The goal of this project was to make small molecule models for the metal binding sites of oxalate-degrading manganese enzymes (oxalate oxidase and oxalate decarboxylase). These synthetic models were designed to help understand the steps involved for these enzymes. The goal for the educational component of this grant was to implement a high school outreach program and to teach advanced chemistry concepts to high school students as part of their curriculum. For the oxalate oxidase study, we synthesized several functional model compounds that were capable of catalytically degrading oxalate under ambient conditions. [MnLCl] (L = 1-benzyl-4-acetato-1,4,7-triazacyclononane) is our best structural model. The MnII/III redox couple for this compound in methanol (E1/2 = 649 mV vs Ag/AgCl) becomes negatively shifted (E1/2 = 390 mV) in the presence of oxalate. When [MnLCl] is reacted with excess oxalate, two equivalents of carbon dioxide per oxalate are seen. This is identical to what is seen for oxalate oxidase. In addition, a peroxide containing species and carbonate product are generated after the oxalate is consumed. The requirement of light for this reaction has implications for how the enzyme might work. We have also been able to reproduce the reactivity of oxalate decarboxylase when oxygen is absent. A related project focused on the synthesis and aqueous solution behavior of [FeLCl2]. In water, several antiferromagnetically coupled binuclear species were identified. Investigations into new ligand systems that are related to the oxalate oxidase project have yielded many results. In our efforts to expand the triazamacrocyclic ring size from a 9-membered ring as seen in L (1,4,7-triazacyclononane) to an 11-membered ring (1,4,8-triazacycloundecane, tacud), we discovered that very little work had been done on this ligand. Studying the coordination chemistry of tacud has led to many new lines of investigation. A binuclear nickel(II) [(Ni2(tacud)2(mu-H2O)(mu-Cl)2] was prepared containing two Ni(II) ions bridged by two chloro and one aqua ligand resulting in a short Ni···Ni distance of 3.0187(10) Å. Variable temperature SQUID magnetic susceptometry found mild ferromagnetism (J = +2.28 cm-1) in this compound. Additionally, two binuclear Mn(II) and Fe(II) complexes featuring tacud were generated. The presence of weak ferromagnetic interactions is seen in the iron(II) complex while weak antiferromagnetic coupling in the manganese(II) complex is observed. A systematic study of iron(II) bis-triazamacrocycle complexes has resulted in compounds being identified to possess spin-crossover behavior. Spin-crossover compounds have potential in the development of molecular based electronics, data storage, sensory devices, magnetic switches, and display devices. To more accurately model the histidine group found in oxalate oxidase, we studied tris(imidazoloyl)phosphine as a tris-histidine model ligand. This study led to the synthesis of a manganese compound coordinated to tris(1-ethyl-4-isopropyl-imidazolyl)phosphine (T1Et4iPrIP). Oxalate was degraded by this compound as well under ambient conditions. Several projects grew out of this study. The preparation of a series of cobalt (II) and nickel (II) complexes supported by T1Et4iPrIP have also been carried out. Results indicate that T1Et4iPrIP can bind cobalt in both a tridentate and bidentate fashion while for nickel, only the tridentate mode is observed. Further studies suggest that the cobalt (II) complexes in solution display low energy barriers allowing for facile interconversions between tridentate and bidentate coordination modes. Nitrosyl adducts of [Fe(T1Et4iPrIP(OTf)2] have been characterized as well and serve as good models His3Fe-containing enzymes. Our main contribution in physical-analytical chemistry is the development of a new method to identify and quantify carbon dioxide at low levels. We have applied an NMR method towards the detection of hydrogen peroxide in our reaction mixture. We have also developed an IR, NMR, and HPLC method for the detection of oxalate in a reaction mixture. The preparation of small molecule catalysts to detect and/or degrade oxalate in the environment will assist in the environmental management of this compound which can be detrimental to human health. The Broader Impacts component of this project resulted in the implementation of a high school outreach program. Educational materials have also been prepared for High school teachers to help them teach advanced chemistry concepts to students. The development of human resources was a significant aspect of this grant. Students at all levels were engaged in this research and were trained in multidisciplinary methodology. During the course of this work, 2 postdocs, 10 graduate students, 22 undergraduate students, 2 laboratory technicians, and 9 high school students were trained. 51% of these students were female and two were from minority groups.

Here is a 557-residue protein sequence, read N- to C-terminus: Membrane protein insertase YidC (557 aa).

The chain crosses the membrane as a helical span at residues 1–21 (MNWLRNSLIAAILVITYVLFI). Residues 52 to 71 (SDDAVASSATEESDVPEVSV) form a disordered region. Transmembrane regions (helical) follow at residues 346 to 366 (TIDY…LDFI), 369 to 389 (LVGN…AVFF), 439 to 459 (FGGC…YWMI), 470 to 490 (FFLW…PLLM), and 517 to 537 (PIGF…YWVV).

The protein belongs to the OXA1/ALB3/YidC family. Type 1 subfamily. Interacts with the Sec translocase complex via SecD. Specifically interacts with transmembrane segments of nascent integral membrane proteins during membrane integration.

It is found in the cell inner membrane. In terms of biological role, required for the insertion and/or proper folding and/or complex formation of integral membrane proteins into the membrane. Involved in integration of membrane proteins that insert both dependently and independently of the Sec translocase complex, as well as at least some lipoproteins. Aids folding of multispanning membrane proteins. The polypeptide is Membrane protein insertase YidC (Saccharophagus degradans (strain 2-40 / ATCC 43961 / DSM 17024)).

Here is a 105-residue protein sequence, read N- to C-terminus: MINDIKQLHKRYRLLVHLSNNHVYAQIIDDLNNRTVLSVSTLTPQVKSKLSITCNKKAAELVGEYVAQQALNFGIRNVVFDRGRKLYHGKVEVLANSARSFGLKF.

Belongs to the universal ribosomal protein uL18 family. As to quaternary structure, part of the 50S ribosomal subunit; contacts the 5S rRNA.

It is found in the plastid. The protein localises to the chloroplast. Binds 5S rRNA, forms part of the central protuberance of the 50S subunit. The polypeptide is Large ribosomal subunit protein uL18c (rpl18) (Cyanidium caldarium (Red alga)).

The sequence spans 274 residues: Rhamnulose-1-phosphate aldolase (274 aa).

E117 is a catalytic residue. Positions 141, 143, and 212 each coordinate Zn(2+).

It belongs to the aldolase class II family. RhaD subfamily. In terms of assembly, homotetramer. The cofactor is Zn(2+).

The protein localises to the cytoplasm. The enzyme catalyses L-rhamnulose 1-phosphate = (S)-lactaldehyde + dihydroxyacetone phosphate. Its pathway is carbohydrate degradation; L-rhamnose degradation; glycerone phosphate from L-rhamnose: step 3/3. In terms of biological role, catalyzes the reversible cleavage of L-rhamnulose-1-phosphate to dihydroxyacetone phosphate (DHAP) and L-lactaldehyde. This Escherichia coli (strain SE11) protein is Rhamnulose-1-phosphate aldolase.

National Science Foundation (NSF)
Division of Chemistry (CHE)
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Timothy E. Patten
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Oakland University
United States